The 3 Biggest Mistakes of Failed Landing Pages — and How to Fix Them

The practice of optimizing landing pages for search engines — whether for inbound traffic from paid search ads or organic results — has long been established.*

So it’s always a surprise—and
a sobering reinforcement of optimization principles—when you see a landing page
fail, especially for a paid search, or SEM, campaign.

After all, this is a click that was paid for. Why waste it on a page that’s not likely to convert, or worse: the wrong page entirely?

But a failed landing page campaign is also a good opportunity to reinforce the value of key optimization concepts.

For example, here’s a Google AdWords ad that recently appeared in Gmail, advertising the Holiday Inn’s resort in Los Cabos, Mexico. (Yes, we’re guessing they are trying to counteract a drop in visitors due to the H1N1 scare.)

What would you expect to see when you click on the link? A page about the Holiday Inn resort in Mexico, right?

Here are the 3 lessons of landing page optimization this reinforces:

1. Customization

A page that is essentially a list of your site’s internal search engine results for hotel locations doesn’t give your user a clear path to taking the next action. Ideally, it would be a landing page specifically focused on the
features of this resort with a clear call to action to book now. At a
minimum, it should be the resort’s web site, or its page on the corporate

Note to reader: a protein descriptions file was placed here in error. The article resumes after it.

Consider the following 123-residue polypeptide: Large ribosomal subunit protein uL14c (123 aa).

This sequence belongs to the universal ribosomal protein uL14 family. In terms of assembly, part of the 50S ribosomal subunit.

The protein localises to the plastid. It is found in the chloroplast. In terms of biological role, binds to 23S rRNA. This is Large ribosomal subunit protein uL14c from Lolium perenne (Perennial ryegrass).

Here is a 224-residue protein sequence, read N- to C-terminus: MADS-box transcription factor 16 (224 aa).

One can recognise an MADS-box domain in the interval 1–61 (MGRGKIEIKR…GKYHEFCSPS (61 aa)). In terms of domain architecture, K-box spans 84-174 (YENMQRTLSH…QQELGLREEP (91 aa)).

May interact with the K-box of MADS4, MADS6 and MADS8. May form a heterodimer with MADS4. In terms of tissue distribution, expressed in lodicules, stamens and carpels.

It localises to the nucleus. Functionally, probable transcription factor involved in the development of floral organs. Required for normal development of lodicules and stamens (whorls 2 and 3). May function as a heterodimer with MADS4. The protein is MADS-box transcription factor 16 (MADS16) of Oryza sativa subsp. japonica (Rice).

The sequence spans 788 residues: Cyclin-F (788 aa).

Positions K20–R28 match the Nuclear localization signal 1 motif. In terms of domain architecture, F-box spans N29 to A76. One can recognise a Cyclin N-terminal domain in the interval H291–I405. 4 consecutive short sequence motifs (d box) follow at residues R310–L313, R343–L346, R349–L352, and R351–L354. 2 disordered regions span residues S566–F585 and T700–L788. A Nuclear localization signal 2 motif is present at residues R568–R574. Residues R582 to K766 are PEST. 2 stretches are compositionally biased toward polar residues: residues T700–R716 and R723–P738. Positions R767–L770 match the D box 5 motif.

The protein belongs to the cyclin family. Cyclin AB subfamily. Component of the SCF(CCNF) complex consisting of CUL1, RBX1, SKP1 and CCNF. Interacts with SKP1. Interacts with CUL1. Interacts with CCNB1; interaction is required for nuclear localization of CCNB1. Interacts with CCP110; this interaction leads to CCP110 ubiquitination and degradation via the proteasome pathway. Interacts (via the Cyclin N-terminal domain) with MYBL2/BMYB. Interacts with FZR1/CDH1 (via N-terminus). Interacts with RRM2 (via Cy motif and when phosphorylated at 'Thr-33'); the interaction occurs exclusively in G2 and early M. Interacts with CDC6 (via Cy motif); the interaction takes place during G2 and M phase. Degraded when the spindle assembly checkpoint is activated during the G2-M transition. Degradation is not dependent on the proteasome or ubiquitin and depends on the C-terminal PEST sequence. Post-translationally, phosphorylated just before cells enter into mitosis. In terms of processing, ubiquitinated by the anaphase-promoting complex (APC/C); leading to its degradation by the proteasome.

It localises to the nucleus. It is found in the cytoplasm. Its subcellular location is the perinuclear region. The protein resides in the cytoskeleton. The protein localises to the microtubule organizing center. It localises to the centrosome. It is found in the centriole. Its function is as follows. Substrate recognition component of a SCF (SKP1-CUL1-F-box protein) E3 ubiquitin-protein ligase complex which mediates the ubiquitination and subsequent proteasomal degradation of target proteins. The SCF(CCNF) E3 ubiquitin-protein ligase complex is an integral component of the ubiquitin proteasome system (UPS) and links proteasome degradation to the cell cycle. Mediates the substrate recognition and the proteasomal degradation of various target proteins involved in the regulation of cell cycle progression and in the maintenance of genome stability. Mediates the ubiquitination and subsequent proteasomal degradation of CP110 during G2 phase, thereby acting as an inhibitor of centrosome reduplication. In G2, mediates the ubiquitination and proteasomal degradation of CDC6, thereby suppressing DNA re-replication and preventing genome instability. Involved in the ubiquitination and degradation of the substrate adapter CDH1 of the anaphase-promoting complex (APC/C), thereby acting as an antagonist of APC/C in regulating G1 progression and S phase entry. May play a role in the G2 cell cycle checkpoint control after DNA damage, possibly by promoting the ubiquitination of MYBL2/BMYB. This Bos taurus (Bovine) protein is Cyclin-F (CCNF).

chain’s site.

2. Relevancy

Even worse, in this case, the properties listed are not in Mexico; they’re in Manhattan. Not even close. Again, the person who clicked on this ad was interested in a specific property in a specific location. The page should be specifically relevant to that intention.

3. QA

And finally, once your ads are set up, test test test those links. And test them again once they go live. We can only assume that Holiday Inn didn’t intend for its paid clicks on behalf of Los Cabos to direct visitors to a page about New York City. Not only does this waste the cost of a click and severely decrease the chances of conversion, but there’s a good chance the user will think they made a mistake and go back to the ad and click again — and now you’ve paid for a bad click twice.

So when it comes to search ad landing pages, remember to make it relevant and make it right.

  • What landing page mistakes have you learned from?
  • What examples do you have of successful optimization?

* Here are a few good resources for learning more about landing page optimization:

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